House and Senate leaders have said they want to adopt a conference report before Election Day. Senate Majority Leader Bill Frist, R-Tenn., left the door open for Congress to take up the legislation during a lame duck session next month. Frist told CNN Sunday he is "hopeful that over the next several weeks we will send a bill to the president."
To keep political pressure on Congress, families of victims of the Sept. 11, 2001, terrorist attacks plan to return to Capitol Hill to hold a news conference Wednesday before the conference meets.
Beverly Eckert, a member of 9/11 Family Steering Committee, said Monday that family members would call on conferees to support the Senate's bipartisan measure. She said House Democrats, the White House and the 9/11 Commission support the Senate bill.
"There is a very small faction that is holding things up," Eckert said, alluding to House Republicans.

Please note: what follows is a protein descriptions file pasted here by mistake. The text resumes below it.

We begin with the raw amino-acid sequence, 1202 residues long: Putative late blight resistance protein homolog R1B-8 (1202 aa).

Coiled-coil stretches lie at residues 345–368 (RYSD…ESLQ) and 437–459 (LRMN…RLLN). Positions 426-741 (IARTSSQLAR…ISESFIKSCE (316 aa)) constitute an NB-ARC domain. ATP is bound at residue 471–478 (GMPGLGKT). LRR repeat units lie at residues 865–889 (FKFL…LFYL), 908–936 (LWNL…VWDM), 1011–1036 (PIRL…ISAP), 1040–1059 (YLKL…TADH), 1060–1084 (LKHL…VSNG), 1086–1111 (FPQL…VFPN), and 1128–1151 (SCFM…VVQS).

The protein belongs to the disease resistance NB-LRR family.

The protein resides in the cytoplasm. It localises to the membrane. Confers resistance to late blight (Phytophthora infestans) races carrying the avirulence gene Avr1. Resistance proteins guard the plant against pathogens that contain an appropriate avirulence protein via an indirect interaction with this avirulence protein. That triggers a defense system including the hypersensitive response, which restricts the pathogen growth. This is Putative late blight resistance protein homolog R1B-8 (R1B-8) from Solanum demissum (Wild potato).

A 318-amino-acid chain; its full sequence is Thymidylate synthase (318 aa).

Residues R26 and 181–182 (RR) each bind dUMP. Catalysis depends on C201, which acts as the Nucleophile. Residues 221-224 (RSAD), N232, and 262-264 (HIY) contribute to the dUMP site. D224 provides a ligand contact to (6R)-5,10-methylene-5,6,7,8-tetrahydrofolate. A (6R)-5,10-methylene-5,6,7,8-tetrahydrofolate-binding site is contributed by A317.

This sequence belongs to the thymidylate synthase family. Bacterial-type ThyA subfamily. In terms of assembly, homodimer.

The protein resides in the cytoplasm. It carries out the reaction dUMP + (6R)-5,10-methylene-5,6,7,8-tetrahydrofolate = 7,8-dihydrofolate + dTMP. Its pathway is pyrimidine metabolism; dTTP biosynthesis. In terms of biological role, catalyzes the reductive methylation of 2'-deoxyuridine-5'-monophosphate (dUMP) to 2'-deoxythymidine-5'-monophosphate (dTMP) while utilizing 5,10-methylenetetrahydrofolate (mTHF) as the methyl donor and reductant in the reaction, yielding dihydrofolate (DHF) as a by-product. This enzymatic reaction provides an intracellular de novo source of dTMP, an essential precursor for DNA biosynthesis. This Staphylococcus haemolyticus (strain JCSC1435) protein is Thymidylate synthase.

President Bush urged Congress Monday to quickly send him a bill that includes the 9/11 Commission's top proposals to create a national intelligence director and counterterrorism center. "These reforms are necessary to stay head of [terrorist] threats," Bush said.
Opponents of the House version have argued the bill contains provisions on immigration and law enforcement that could derail conference negotiations and prevent the president from signing a bill before Nov. 1.
House GOP leaders contend their bill would go beyond creating a national intelligence director and other recommendations made by the 9/11 Commission, but are related to the commission's proposals on terrorist travel and identification fraud.
"This conference committee needs to be about more than just creating an NID and a new counterterrorism center because the commission itself asked that we do more," House Republican Conference Chairwoman Deborah Pryce of Ohio said in a statement.